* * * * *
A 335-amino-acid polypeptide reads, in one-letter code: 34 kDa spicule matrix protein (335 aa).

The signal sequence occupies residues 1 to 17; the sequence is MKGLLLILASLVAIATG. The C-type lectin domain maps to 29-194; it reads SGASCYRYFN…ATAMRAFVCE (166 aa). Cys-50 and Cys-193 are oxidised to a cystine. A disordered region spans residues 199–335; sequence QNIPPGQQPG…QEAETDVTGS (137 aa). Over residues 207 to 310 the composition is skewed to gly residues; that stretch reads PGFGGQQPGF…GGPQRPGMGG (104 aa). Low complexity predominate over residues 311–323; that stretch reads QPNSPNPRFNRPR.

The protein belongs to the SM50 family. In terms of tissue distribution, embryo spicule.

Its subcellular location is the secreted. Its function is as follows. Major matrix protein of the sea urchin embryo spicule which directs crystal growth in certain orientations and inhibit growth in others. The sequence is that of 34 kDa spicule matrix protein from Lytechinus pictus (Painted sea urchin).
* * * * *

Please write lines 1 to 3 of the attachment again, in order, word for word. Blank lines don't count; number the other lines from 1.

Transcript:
A 335-amino-acid polypeptide reads, in one-letter code: 34 kDa spicule matrix protein (335 aa).

The signal sequence occupies residues 1 to 17; the sequence is MKGLLLILASLVAIATG. The C-type lectin domain maps to 29-194; it reads SGASCYRYFN…ATAMRAFVCE (166 aa). Cys-50 and Cys-193 are oxidised to a cystine. A disordered region spans residues 199–335; sequence QNIPPGQQPG…QEAETDVTGS (137 aa). Over residues 207 to 310 the composition is skewed to gly residues; that stretch reads PGFGGQQPGF…GGPQRPGMGG (104 aa). Low complexity predominate over residues 311–323; that stretch reads QPNSPNPRFNRPR.

The protein belongs to the SM50 family. In terms of tissue distribution, embryo spicule.